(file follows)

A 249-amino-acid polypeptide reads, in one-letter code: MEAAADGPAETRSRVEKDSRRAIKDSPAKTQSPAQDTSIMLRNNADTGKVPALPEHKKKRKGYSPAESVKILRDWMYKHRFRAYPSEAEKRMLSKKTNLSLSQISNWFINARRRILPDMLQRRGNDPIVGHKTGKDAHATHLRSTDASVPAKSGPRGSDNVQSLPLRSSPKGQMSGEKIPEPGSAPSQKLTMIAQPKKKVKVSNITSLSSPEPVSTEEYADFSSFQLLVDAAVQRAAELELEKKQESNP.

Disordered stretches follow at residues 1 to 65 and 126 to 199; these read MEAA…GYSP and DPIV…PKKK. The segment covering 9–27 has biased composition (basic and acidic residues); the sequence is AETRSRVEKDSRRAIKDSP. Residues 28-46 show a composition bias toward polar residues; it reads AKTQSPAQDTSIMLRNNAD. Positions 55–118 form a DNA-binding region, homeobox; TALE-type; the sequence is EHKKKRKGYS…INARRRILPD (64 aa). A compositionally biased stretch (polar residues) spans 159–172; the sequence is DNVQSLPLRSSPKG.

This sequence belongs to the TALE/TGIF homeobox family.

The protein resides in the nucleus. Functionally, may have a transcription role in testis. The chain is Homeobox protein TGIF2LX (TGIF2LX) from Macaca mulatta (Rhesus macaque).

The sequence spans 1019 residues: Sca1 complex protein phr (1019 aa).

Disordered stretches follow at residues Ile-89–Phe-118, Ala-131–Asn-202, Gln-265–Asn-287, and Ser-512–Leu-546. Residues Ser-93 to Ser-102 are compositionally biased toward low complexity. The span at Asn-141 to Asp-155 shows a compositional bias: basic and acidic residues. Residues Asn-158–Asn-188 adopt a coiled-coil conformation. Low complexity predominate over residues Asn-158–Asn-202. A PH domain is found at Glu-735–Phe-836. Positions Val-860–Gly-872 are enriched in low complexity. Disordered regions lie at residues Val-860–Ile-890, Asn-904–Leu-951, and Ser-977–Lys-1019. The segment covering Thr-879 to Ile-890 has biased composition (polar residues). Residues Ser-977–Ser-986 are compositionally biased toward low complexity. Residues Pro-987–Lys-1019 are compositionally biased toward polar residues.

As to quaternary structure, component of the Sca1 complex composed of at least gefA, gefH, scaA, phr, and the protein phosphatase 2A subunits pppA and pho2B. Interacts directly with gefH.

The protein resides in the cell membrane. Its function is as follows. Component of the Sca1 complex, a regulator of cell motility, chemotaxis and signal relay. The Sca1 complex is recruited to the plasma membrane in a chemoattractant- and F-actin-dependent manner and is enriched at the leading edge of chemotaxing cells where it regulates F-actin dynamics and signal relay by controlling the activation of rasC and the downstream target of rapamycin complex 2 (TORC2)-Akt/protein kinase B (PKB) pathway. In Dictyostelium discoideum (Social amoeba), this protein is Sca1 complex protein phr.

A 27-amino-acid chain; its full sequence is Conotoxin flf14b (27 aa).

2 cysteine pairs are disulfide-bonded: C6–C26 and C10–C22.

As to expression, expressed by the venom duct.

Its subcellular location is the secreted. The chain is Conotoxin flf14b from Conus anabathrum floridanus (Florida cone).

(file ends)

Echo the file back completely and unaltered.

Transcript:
A 249-amino-acid polypeptide reads, in one-letter code: MEAAADGPAETRSRVEKDSRRAIKDSPAKTQSPAQDTSIMLRNNADTGKVPALPEHKKKRKGYSPAESVKILRDWMYKHRFRAYPSEAEKRMLSKKTNLSLSQISNWFINARRRILPDMLQRRGNDPIVGHKTGKDAHATHLRSTDASVPAKSGPRGSDNVQSLPLRSSPKGQMSGEKIPEPGSAPSQKLTMIAQPKKKVKVSNITSLSSPEPVSTEEYADFSSFQLLVDAAVQRAAELELEKKQESNP.

Disordered stretches follow at residues 1 to 65 and 126 to 199; these read MEAA…GYSP and DPIV…PKKK. The segment covering 9–27 has biased composition (basic and acidic residues); the sequence is AETRSRVEKDSRRAIKDSP. Residues 28-46 show a composition bias toward polar residues; it reads AKTQSPAQDTSIMLRNNAD. Positions 55–118 form a DNA-binding region, homeobox; TALE-type; the sequence is EHKKKRKGYS…INARRRILPD (64 aa). A compositionally biased stretch (polar residues) spans 159–172; the sequence is DNVQSLPLRSSPKG.

This sequence belongs to the TALE/TGIF homeobox family.

The protein resides in the nucleus. Functionally, may have a transcription role in testis. The chain is Homeobox protein TGIF2LX (TGIF2LX) from Macaca mulatta (Rhesus macaque).

The sequence spans 1019 residues: Sca1 complex protein phr (1019 aa).

Disordered stretches follow at residues Ile-89–Phe-118, Ala-131–Asn-202, Gln-265–Asn-287, and Ser-512–Leu-546. Residues Ser-93 to Ser-102 are compositionally biased toward low complexity. The span at Asn-141 to Asp-155 shows a compositional bias: basic and acidic residues. Residues Asn-158–Asn-188 adopt a coiled-coil conformation. Low complexity predominate over residues Asn-158–Asn-202. A PH domain is found at Glu-735–Phe-836. Positions Val-860–Gly-872 are enriched in low complexity. Disordered regions lie at residues Val-860–Ile-890, Asn-904–Leu-951, and Ser-977–Lys-1019. The segment covering Thr-879 to Ile-890 has biased composition (polar residues). Residues Ser-977–Ser-986 are compositionally biased toward low complexity. Residues Pro-987–Lys-1019 are compositionally biased toward polar residues.

As to quaternary structure, component of the Sca1 complex composed of at least gefA, gefH, scaA, phr, and the protein phosphatase 2A subunits pppA and pho2B. Interacts directly with gefH.

The protein resides in the cell membrane. Its function is as follows. Component of the Sca1 complex, a regulator of cell motility, chemotaxis and signal relay. The Sca1 complex is recruited to the plasma membrane in a chemoattractant- and F-actin-dependent manner and is enriched at the leading edge of chemotaxing cells where it regulates F-actin dynamics and signal relay by controlling the activation of rasC and the downstream target of rapamycin complex 2 (TORC2)-Akt/protein kinase B (PKB) pathway. In Dictyostelium discoideum (Social amoeba), this protein is Sca1 complex protein phr.

A 27-amino-acid chain; its full sequence is Conotoxin flf14b (27 aa).

2 cysteine pairs are disulfide-bonded: C6–C26 and C10–C22.

As to expression, expressed by the venom duct.

Its subcellular location is the secreted. The chain is Conotoxin flf14b from Conus anabathrum floridanus (Florida cone).